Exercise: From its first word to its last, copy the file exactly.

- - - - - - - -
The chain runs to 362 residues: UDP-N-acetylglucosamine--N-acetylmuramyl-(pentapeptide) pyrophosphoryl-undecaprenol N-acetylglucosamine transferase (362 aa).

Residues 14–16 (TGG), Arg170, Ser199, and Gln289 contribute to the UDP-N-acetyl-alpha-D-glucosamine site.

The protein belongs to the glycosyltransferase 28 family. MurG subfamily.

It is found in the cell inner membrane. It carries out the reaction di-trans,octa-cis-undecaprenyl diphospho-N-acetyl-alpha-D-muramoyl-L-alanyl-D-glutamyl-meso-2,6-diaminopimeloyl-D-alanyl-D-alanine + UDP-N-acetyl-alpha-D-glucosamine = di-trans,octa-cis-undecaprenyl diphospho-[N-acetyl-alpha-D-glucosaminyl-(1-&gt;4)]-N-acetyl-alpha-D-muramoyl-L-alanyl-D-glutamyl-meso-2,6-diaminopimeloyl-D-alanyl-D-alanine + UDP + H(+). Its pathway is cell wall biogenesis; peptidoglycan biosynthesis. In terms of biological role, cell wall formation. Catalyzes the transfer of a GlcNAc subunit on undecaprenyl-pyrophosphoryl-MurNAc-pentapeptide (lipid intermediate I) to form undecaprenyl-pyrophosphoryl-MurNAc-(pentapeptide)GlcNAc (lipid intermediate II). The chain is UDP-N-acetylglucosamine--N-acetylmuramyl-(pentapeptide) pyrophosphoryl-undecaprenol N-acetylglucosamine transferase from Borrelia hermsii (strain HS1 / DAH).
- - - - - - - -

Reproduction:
The chain runs to 362 residues: UDP-N-acetylglucosamine--N-acetylmuramyl-(pentapeptide) pyrophosphoryl-undecaprenol N-acetylglucosamine transferase (362 aa).

Residues 14–16 (TGG), Arg170, Ser199, and Gln289 contribute to the UDP-N-acetyl-alpha-D-glucosamine site.

The protein belongs to the glycosyltransferase 28 family. MurG subfamily.

It is found in the cell inner membrane. It carries out the reaction di-trans,octa-cis-undecaprenyl diphospho-N-acetyl-alpha-D-muramoyl-L-alanyl-D-glutamyl-meso-2,6-diaminopimeloyl-D-alanyl-D-alanine + UDP-N-acetyl-alpha-D-glucosamine = di-trans,octa-cis-undecaprenyl diphospho-[N-acetyl-alpha-D-glucosaminyl-(1-&gt;4)]-N-acetyl-alpha-D-muramoyl-L-alanyl-D-glutamyl-meso-2,6-diaminopimeloyl-D-alanyl-D-alanine + UDP + H(+). Its pathway is cell wall biogenesis; peptidoglycan biosynthesis. In terms of biological role, cell wall formation. Catalyzes the transfer of a GlcNAc subunit on undecaprenyl-pyrophosphoryl-MurNAc-pentapeptide (lipid intermediate I) to form undecaprenyl-pyrophosphoryl-MurNAc-(pentapeptide)GlcNAc (lipid intermediate II). The chain is UDP-N-acetylglucosamine--N-acetylmuramyl-(pentapeptide) pyrophosphoryl-undecaprenol N-acetylglucosamine transferase from Borrelia hermsii (strain HS1 / DAH).